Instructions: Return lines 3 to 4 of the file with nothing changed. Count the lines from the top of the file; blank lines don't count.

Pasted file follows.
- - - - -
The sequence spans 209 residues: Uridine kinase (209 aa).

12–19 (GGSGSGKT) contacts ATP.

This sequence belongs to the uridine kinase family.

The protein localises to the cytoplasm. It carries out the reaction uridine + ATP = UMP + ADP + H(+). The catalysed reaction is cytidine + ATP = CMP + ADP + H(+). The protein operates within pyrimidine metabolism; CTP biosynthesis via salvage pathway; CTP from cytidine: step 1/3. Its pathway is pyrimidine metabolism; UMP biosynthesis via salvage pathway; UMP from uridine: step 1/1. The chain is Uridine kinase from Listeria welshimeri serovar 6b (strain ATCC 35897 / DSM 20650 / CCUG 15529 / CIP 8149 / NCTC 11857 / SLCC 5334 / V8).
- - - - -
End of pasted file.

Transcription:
This sequence belongs to the uridine kinase family.

The protein localises to the cytoplasm. It carries out the reaction uridine + ATP = UMP + ADP + H(+). The catalysed reaction is cytidine + ATP = CMP + ADP + H(+). The protein operates within pyrimidine metabolism; CTP biosynthesis via salvage pathway; CTP from cytidine: step 1/3. Its pathway is pyrimidine metabolism; UMP biosynthesis via salvage pathway; UMP from uridine: step 1/1. The chain is Uridine kinase from Listeria welshimeri serovar 6b (strain ATCC 35897 / DSM 20650 / CCUG 15529 / CIP 8149 / NCTC 11857 / SLCC 5334 / V8).